Tag Archive: Dartmouth

  1. Title IX investigation launched at Dartmouth

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    The Department of Education has launched an investigation into Title IX compliance at Dartmouth on its own accord, The Dartmouth  reported on Tuesday.

    The investigation — which was not prompted by a complainant — opened in May, the same month that a group of more than 30 Dartmouth students and alumni filed a complaint alleging the college had not adhered to Clery Act regulations regarding the tracking and disclosure of campus crimes, including sex offenses. Students and alumni involved said they had also been interested in filing a Title IX complaint, according to The Dartmouth.

    The Department of Education has not provided a reason for why a Title IX investigation was opened, according to Bloomberg.

    In the past year, a growing number of universities — including Occidental College, Swarthmore College and the University of North Carolina — have come under DOE scrutiny for violating Title IX regulations regarding  sexual misconduct resources.

    The DOE’s Title IX investigation of Yale concluded after a 15-month investigation in 2012. The University entered a voluntary resolution agreement with the DOE’s Office for Civil Rights (OCR), in which it agreed to uphold its sexual misconduct prevention and response programs and report regularly to the OCR. Over the course of its investigation, the OCR found that Yale had underreported incidents of sexual harassment and violence and did not effectively inform students of sexual misconduct resources.

    In April, Yale was fined $155,000 for failing to adhere to Clery Act reporting standards for campus crime, including four instances of sex offense. According to Bloomberg, the DOE has also launched a Title IX investigation at the University of Southern California.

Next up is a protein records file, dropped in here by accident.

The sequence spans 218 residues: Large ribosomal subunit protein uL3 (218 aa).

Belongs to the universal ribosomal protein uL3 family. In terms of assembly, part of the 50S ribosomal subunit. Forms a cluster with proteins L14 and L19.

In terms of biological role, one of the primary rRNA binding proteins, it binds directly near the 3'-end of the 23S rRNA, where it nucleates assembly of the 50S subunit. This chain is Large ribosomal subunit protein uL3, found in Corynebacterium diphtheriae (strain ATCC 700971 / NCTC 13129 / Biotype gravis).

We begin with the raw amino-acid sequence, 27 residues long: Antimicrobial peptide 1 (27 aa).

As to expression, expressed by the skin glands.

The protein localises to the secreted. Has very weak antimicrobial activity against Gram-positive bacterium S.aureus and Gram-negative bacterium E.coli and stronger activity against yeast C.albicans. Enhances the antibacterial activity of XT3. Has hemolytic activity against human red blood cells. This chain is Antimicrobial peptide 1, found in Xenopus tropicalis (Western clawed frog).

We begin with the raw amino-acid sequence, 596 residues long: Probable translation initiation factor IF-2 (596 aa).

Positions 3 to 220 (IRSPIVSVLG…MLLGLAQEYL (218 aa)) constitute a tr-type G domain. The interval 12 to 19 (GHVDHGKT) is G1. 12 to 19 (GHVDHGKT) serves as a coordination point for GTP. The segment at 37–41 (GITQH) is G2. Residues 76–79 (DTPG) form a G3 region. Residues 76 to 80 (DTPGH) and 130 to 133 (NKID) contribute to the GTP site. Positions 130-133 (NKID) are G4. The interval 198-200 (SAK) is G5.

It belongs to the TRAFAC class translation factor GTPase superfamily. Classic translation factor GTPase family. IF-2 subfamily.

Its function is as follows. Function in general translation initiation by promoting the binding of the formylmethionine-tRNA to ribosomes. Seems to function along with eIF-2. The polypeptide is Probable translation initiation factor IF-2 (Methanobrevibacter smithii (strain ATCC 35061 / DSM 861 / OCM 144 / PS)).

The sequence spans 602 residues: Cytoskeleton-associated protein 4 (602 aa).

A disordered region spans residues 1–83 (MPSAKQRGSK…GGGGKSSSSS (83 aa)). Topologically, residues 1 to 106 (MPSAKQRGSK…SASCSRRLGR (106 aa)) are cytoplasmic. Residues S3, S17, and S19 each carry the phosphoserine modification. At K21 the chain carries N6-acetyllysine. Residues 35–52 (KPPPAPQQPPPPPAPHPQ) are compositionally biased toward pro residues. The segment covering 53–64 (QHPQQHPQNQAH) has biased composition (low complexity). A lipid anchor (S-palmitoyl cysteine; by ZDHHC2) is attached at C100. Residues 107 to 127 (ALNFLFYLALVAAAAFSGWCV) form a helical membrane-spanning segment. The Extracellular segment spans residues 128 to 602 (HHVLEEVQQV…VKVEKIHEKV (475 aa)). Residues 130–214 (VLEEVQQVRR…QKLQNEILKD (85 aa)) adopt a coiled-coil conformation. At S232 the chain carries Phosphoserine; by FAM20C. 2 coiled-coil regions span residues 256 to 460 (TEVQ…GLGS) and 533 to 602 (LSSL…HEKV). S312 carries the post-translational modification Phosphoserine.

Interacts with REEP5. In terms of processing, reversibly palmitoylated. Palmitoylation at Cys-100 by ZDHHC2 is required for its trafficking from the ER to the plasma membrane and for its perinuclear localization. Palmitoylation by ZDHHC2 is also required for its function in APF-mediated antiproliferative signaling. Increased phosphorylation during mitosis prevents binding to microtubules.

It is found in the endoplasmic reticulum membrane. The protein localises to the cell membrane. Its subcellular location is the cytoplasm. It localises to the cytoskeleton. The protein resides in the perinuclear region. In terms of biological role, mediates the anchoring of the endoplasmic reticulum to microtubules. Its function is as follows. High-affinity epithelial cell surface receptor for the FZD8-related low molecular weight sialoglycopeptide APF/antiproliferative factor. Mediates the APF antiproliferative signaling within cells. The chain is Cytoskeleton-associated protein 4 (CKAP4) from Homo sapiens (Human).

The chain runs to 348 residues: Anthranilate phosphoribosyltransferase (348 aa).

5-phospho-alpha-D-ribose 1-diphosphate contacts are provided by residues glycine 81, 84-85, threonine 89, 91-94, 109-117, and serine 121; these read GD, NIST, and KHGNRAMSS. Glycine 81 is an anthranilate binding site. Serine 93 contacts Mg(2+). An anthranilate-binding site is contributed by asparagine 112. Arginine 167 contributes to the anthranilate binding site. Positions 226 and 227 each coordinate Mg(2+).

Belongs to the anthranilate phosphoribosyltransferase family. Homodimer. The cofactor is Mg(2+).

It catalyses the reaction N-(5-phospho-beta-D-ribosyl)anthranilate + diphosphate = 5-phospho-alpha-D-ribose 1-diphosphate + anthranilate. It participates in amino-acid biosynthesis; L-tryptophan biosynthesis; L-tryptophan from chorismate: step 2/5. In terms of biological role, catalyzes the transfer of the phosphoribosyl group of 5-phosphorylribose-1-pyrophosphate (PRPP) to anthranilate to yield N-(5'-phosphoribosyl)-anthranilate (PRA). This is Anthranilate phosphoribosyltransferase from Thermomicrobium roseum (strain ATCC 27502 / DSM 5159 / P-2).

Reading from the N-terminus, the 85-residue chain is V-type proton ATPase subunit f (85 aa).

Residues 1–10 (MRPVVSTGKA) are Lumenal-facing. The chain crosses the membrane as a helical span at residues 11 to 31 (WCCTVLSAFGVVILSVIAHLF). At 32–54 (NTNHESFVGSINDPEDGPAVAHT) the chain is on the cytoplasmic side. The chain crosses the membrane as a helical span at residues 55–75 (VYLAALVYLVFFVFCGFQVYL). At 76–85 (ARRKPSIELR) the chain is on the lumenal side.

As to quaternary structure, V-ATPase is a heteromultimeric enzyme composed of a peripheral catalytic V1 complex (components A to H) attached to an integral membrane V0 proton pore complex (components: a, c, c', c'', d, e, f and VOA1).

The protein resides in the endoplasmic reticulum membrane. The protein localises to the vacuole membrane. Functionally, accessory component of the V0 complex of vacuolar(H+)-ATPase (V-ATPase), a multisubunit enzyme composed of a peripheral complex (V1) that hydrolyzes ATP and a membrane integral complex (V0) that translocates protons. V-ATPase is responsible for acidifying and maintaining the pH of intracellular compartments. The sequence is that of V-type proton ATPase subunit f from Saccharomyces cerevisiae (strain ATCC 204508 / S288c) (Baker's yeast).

2. Deputy provost named Dartmouth charter trustee

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    Emily Bakemeier, deputy provost for arts and humanities, was named a charter trustee for Dartmouth College on Friday.

    Bakemeier, who graduated from Dartmouth in 1982, was on the search committee last year for Dartmouth’s new president, Philip Hanlon, and served as the youngest and first female president of the Darmouth Alumni Council in the early 1990s.

    Bakemeier will succeed Marye Anne Fox, the former chancellor of the University of California, San Diego, who is stepping down from the Dartmouth Board of Trustees for family and health reasons, according to Dartmouth’s student newspaper.

    As deputy provost, Bakemeier is responsible for overseeing Yale’s Humanities departments and programs in the Faculty of Arts and Sciences, as well as Yale’s professional schools for Art, Architecture, Drama, Music and Divinity. She has an M.F.A. and Ph.D. from Princeton and specializes in early modern European art.

  3. Ivies, Stanford, MIT post record-low admit rates